Saturday, July 30, 2016

The Muse

The Muse by Jessie Burton

In the mid 1960s Odelle Bastien, a immigrant from the Caribbean finds a plumb job at the Skelton Institute of Art.  One day, an acquaintance brings in a painting for authentication.  The painting belonged to his mother and never left her bedroom wall.
The painting, it was suspected, was a lost work of Isaac Robles, a gifted but short lived Spanish artist. Odelle is suddenly in the midst of the mystery of Isaac Robles.  She is drawn into the life, too, of Marjorie Quick, the woman who hired her at the Skelton.  Odelle is unprepared for the intrigue that walked in the door with the painting.  There are questions about it’s provenance .   If this is one of Isaac Robles’ paintings it is an important and expensive find.  With it’s discovery and the new relationship she has with its owner, she doesn’t know who to trust.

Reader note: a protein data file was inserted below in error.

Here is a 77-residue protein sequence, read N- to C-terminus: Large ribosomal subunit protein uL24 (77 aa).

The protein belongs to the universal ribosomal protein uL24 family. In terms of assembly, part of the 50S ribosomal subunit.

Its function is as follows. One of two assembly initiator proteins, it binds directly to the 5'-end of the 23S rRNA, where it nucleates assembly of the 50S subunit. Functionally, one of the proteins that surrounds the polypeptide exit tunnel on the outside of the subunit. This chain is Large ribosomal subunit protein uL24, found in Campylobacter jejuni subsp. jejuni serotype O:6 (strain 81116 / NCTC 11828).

The story alternates with the story in Spain during the mid 1930s when  Isaac and his sister,  are in the employ of the Schloss family, including Olive, the daughter of a Viennese art dealer and an English heiress with too much time on her hands.  Olive is an artist with no chance of realizing her dream of attending art school.  Isaac also is a painter but he is also a young man caught up in the revolutionary fervor  in Spain.  His sister, Teresa, becomes a servant in the house and a confidant of Olive.  Between the three of them, their lives tangle in a deception that will reverberate for decades.

I truly could not put this book down until I finished it.  The reviews say it’s complex, and it is, but not in the way that would  make you think it was not approachable.  Complex story telling is a good thing.